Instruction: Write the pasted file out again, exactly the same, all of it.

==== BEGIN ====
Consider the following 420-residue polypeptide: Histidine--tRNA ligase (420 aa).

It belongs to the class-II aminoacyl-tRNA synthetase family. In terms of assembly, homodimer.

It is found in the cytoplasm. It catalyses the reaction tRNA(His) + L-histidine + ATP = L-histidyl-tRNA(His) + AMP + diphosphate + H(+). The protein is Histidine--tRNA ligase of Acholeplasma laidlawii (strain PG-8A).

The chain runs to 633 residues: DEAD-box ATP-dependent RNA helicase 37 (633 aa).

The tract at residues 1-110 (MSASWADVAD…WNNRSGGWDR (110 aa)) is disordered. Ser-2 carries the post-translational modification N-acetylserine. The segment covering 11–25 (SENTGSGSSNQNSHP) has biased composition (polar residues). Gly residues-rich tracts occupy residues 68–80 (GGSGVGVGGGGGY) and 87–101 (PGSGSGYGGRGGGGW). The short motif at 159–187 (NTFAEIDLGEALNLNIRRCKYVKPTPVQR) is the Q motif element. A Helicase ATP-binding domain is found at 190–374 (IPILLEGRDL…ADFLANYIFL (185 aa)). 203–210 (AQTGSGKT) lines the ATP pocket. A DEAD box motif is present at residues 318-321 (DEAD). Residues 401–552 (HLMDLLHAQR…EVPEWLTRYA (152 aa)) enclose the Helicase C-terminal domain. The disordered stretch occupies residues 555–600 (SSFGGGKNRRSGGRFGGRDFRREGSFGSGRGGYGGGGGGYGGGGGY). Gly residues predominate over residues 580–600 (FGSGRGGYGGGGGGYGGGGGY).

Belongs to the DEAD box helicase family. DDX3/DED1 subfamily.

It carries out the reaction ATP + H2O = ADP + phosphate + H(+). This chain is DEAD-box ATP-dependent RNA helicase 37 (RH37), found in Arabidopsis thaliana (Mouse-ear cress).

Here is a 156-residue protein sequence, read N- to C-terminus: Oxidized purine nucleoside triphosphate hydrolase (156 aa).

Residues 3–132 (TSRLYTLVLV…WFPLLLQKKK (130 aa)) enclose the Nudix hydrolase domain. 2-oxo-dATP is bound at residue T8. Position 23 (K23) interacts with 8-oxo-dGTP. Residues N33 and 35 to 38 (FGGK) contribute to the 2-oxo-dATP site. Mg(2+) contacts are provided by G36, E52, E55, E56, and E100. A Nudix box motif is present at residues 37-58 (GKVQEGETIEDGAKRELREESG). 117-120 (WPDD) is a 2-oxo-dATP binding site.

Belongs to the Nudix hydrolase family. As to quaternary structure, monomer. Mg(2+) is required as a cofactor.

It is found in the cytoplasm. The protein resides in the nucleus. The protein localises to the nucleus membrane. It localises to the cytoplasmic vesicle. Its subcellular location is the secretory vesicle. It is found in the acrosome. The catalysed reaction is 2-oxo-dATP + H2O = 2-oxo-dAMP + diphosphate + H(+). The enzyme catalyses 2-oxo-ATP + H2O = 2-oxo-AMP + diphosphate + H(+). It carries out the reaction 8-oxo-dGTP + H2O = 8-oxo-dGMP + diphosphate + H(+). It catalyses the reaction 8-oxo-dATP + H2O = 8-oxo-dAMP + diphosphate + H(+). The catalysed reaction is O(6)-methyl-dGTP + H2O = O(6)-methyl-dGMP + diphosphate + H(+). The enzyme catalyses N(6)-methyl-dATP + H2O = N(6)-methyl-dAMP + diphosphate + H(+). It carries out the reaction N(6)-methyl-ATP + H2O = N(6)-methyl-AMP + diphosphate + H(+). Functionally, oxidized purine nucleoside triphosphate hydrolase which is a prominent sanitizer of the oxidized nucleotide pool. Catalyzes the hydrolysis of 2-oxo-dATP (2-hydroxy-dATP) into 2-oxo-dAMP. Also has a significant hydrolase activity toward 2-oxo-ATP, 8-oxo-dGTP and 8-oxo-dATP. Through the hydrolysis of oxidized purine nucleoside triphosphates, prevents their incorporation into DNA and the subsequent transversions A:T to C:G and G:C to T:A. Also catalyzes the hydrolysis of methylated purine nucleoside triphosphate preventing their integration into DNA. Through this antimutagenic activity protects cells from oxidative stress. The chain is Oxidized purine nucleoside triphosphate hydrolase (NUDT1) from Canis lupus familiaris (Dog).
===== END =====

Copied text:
Consider the following 420-residue polypeptide: Histidine--tRNA ligase (420 aa).

It belongs to the class-II aminoacyl-tRNA synthetase family. In terms of assembly, homodimer.

It is found in the cytoplasm. It catalyses the reaction tRNA(His) + L-histidine + ATP = L-histidyl-tRNA(His) + AMP + diphosphate + H(+). The protein is Histidine--tRNA ligase of Acholeplasma laidlawii (strain PG-8A).

The chain runs to 633 residues: DEAD-box ATP-dependent RNA helicase 37 (633 aa).

The tract at residues 1-110 (MSASWADVAD…WNNRSGGWDR (110 aa)) is disordered. Ser-2 carries the post-translational modification N-acetylserine. The segment covering 11–25 (SENTGSGSSNQNSHP) has biased composition (polar residues). Gly residues-rich tracts occupy residues 68–80 (GGSGVGVGGGGGY) and 87–101 (PGSGSGYGGRGGGGW). The short motif at 159–187 (NTFAEIDLGEALNLNIRRCKYVKPTPVQR) is the Q motif element. A Helicase ATP-binding domain is found at 190–374 (IPILLEGRDL…ADFLANYIFL (185 aa)). 203–210 (AQTGSGKT) lines the ATP pocket. A DEAD box motif is present at residues 318-321 (DEAD). Residues 401–552 (HLMDLLHAQR…EVPEWLTRYA (152 aa)) enclose the Helicase C-terminal domain. The disordered stretch occupies residues 555–600 (SSFGGGKNRRSGGRFGGRDFRREGSFGSGRGGYGGGGGGYGGGGGY). Gly residues predominate over residues 580–600 (FGSGRGGYGGGGGGYGGGGGY).

Belongs to the DEAD box helicase family. DDX3/DED1 subfamily.

It carries out the reaction ATP + H2O = ADP + phosphate + H(+). This chain is DEAD-box ATP-dependent RNA helicase 37 (RH37), found in Arabidopsis thaliana (Mouse-ear cress).

Here is a 156-residue protein sequence, read N- to C-terminus: Oxidized purine nucleoside triphosphate hydrolase (156 aa).

Residues 3–132 (TSRLYTLVLV…WFPLLLQKKK (130 aa)) enclose the Nudix hydrolase domain. 2-oxo-dATP is bound at residue T8. Position 23 (K23) interacts with 8-oxo-dGTP. Residues N33 and 35 to 38 (FGGK) contribute to the 2-oxo-dATP site. Mg(2+) contacts are provided by G36, E52, E55, E56, and E100. A Nudix box motif is present at residues 37-58 (GKVQEGETIEDGAKRELREESG). 117-120 (WPDD) is a 2-oxo-dATP binding site.

Belongs to the Nudix hydrolase family. As to quaternary structure, monomer. Mg(2+) is required as a cofactor.

It is found in the cytoplasm. The protein resides in the nucleus. The protein localises to the nucleus membrane. It localises to the cytoplasmic vesicle. Its subcellular location is the secretory vesicle. It is found in the acrosome. The catalysed reaction is 2-oxo-dATP + H2O = 2-oxo-dAMP + diphosphate + H(+). The enzyme catalyses 2-oxo-ATP + H2O = 2-oxo-AMP + diphosphate + H(+). It carries out the reaction 8-oxo-dGTP + H2O = 8-oxo-dGMP + diphosphate + H(+). It catalyses the reaction 8-oxo-dATP + H2O = 8-oxo-dAMP + diphosphate + H(+). The catalysed reaction is O(6)-methyl-dGTP + H2O = O(6)-methyl-dGMP + diphosphate + H(+). The enzyme catalyses N(6)-methyl-dATP + H2O = N(6)-methyl-dAMP + diphosphate + H(+). It carries out the reaction N(6)-methyl-ATP + H2O = N(6)-methyl-AMP + diphosphate + H(+). Functionally, oxidized purine nucleoside triphosphate hydrolase which is a prominent sanitizer of the oxidized nucleotide pool. Catalyzes the hydrolysis of 2-oxo-dATP (2-hydroxy-dATP) into 2-oxo-dAMP. Also has a significant hydrolase activity toward 2-oxo-ATP, 8-oxo-dGTP and 8-oxo-dATP. Through the hydrolysis of oxidized purine nucleoside triphosphates, prevents their incorporation into DNA and the subsequent transversions A:T to C:G and G:C to T:A. Also catalyzes the hydrolysis of methylated purine nucleoside triphosphate preventing their integration into DNA. Through this antimutagenic activity protects cells from oxidative stress. The chain is Oxidized purine nucleoside triphosphate hydrolase (NUDT1) from Canis lupus familiaris (Dog).